Cambodia: Dengue Outbreak overwhelms Takeo Provincial Hospital

Médecins Sans Frontières (MSF) is working closely with Takeo Provincial Hospital to fight a dengue epidemic. The Cambodian province of Takeo is among the most severely hit by this mosquito-borne disease, which is endemic in the country.

“This year the dengue epidemic started much earlier because of intermittent rains and the heat which created a perfect environment for breeding mosquitoes,” says MSF’s head of mission in Cambodia, Philippe Berneau. “The central health authorities were caught off-guard and are now struggling to implement preventive measures that can help contain further expansion of the epidemics into the nine most affected provinces."

MSF began providing additional staff and offering materials last week (early June) when it became clear the hospital could not cope with the increasing flow of admissions. 

“The shortage of staff in the provincial hospital was our most pressing concern. Only two nurses were working in the hospital doing twenty-hour supervision per day,” Philippe Berneau recalls. “With twenty children admitted daily, the staff was overwhelmed and got totally exhausted.”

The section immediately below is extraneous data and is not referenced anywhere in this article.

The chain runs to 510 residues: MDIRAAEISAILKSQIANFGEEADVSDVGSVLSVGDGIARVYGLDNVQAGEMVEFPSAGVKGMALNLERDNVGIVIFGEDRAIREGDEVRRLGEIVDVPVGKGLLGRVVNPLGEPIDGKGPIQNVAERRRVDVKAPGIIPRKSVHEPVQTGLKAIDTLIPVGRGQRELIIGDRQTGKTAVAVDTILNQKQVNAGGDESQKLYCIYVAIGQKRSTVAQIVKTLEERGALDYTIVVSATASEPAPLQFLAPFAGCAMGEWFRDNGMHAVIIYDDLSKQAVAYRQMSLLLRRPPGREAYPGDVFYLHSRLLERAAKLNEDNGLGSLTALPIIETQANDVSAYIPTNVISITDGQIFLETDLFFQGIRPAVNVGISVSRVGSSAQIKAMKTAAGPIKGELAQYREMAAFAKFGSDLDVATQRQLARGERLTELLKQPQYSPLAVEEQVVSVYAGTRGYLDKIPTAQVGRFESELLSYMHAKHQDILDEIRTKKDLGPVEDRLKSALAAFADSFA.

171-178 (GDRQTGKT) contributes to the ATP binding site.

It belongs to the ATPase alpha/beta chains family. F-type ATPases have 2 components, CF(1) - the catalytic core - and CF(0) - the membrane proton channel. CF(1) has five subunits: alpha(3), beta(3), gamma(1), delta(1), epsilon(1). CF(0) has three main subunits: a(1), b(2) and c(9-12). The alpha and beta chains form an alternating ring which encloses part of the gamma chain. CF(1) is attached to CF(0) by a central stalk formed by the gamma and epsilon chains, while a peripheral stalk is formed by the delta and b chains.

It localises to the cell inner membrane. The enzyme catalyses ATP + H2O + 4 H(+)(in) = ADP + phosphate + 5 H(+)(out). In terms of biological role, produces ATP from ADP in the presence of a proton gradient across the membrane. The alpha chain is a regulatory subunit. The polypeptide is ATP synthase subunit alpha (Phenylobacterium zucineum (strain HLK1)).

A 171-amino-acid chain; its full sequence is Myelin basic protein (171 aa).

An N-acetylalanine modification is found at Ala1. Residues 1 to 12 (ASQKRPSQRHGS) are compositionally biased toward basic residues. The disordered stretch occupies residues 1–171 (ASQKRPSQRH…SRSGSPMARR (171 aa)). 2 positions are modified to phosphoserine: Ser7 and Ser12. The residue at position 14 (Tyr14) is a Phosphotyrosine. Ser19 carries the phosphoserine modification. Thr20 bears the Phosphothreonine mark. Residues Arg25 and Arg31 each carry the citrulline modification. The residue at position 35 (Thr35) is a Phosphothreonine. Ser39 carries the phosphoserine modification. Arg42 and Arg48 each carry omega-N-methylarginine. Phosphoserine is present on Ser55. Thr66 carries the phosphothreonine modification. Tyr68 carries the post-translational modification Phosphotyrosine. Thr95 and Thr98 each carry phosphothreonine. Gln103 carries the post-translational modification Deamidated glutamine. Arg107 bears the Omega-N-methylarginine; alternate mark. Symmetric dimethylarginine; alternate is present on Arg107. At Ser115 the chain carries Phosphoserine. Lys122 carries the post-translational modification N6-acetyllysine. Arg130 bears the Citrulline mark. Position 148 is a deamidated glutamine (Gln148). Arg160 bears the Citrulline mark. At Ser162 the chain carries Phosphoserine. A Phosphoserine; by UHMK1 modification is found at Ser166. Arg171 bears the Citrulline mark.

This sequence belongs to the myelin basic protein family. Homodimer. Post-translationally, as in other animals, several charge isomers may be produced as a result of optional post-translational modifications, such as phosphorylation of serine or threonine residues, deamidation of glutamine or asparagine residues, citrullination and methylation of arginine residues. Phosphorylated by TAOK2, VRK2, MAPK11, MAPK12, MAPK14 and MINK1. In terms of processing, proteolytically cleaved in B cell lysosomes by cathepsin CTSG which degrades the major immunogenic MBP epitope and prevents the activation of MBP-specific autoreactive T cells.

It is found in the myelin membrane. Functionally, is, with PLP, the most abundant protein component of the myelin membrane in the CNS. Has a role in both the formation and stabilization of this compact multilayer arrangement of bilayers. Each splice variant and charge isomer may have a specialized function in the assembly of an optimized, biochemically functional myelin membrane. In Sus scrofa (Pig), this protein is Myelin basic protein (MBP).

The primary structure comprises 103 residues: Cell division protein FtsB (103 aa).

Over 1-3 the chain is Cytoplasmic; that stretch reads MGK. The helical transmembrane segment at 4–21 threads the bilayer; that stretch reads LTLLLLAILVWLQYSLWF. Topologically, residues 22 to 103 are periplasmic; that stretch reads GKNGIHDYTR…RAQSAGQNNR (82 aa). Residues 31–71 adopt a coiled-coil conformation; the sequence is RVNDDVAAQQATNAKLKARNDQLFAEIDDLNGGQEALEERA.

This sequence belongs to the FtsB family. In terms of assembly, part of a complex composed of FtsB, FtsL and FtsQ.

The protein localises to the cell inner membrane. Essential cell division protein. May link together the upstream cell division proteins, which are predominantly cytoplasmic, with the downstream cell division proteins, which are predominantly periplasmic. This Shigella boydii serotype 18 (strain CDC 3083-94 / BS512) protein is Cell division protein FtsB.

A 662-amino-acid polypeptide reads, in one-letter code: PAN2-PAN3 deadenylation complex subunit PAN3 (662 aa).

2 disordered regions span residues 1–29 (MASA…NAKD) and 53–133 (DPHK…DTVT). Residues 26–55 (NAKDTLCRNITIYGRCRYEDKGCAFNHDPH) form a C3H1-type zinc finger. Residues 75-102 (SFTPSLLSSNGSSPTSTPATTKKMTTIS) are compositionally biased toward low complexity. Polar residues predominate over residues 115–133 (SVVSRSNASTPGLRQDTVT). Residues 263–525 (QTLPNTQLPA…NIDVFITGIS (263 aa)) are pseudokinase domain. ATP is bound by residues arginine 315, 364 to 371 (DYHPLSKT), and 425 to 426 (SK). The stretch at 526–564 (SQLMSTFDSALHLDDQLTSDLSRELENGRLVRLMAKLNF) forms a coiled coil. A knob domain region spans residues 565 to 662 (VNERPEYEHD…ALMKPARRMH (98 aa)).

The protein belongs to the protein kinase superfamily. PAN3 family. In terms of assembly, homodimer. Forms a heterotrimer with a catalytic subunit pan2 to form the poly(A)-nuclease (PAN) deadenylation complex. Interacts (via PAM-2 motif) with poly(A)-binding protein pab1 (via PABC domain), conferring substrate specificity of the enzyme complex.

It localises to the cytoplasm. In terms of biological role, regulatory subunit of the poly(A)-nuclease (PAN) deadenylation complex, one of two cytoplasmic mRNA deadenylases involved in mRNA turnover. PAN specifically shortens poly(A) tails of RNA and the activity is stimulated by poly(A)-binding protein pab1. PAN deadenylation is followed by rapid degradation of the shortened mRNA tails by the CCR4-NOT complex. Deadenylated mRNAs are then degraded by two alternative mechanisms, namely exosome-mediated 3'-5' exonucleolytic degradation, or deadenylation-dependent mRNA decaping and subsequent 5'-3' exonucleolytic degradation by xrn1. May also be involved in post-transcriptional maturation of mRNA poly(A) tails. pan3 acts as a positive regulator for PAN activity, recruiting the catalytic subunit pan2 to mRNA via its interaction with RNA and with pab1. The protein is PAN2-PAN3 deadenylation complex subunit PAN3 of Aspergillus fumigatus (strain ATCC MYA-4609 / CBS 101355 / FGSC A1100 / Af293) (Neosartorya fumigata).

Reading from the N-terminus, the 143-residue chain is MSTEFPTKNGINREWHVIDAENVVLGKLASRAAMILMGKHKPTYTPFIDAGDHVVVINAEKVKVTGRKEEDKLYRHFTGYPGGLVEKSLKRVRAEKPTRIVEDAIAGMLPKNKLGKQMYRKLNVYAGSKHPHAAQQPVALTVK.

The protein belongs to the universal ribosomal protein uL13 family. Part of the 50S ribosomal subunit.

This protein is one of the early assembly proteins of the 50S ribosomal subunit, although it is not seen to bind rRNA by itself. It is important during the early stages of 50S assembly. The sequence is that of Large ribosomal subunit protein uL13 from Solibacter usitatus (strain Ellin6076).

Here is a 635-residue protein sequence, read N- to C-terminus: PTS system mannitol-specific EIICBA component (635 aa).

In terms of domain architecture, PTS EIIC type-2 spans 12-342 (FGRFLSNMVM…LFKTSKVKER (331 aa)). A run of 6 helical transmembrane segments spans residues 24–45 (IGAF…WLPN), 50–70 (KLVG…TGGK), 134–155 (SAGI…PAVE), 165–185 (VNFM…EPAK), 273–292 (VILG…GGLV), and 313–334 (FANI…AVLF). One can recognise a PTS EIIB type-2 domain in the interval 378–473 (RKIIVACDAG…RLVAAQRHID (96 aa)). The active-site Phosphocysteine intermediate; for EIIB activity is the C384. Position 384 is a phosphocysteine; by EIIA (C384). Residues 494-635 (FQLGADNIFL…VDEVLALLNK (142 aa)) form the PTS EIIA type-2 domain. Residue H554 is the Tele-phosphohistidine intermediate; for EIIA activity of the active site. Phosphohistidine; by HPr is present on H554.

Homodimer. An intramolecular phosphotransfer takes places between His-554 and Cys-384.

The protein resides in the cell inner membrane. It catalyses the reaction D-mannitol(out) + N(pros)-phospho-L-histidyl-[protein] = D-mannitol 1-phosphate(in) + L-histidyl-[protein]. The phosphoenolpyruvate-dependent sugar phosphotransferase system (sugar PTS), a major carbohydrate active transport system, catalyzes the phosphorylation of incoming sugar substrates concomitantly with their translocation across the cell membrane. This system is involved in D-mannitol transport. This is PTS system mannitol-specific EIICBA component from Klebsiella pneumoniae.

The MSF team has brought in medical supplies such as needles, infusions and rehydration kits. In addition, the team has sprayed the paediatric ward with insecticide. And to help with the lack of space in the hospital MSF transferred some of the patients to other wards and prepares to supply an additional 40 beds. 

In May, a total of 270 cases were recorded in Takeo. They included 80 cases of dengue fever, 175 people with dengue haemorrhagic fever and 15 children developed dengue shock syndrome, the most severe form of the disease. According to estimates of the World Health Organisation, up to one in five people infected will die if no proper and timely treatment is available.

“ In rural areas such as Takeo, people tend to wait too long before they bring their children and the lack of transport and absence of a good referral system are serious challenges in case of complications,” explains Philippe Berneau. “The evolution of the epidemic will partly depend on the health authorities’ capacity to address these issues.”

MSF continues to assist in the treatment of patients in Takeo Provincial Hospital and urges health authorities to boost their prevention activities.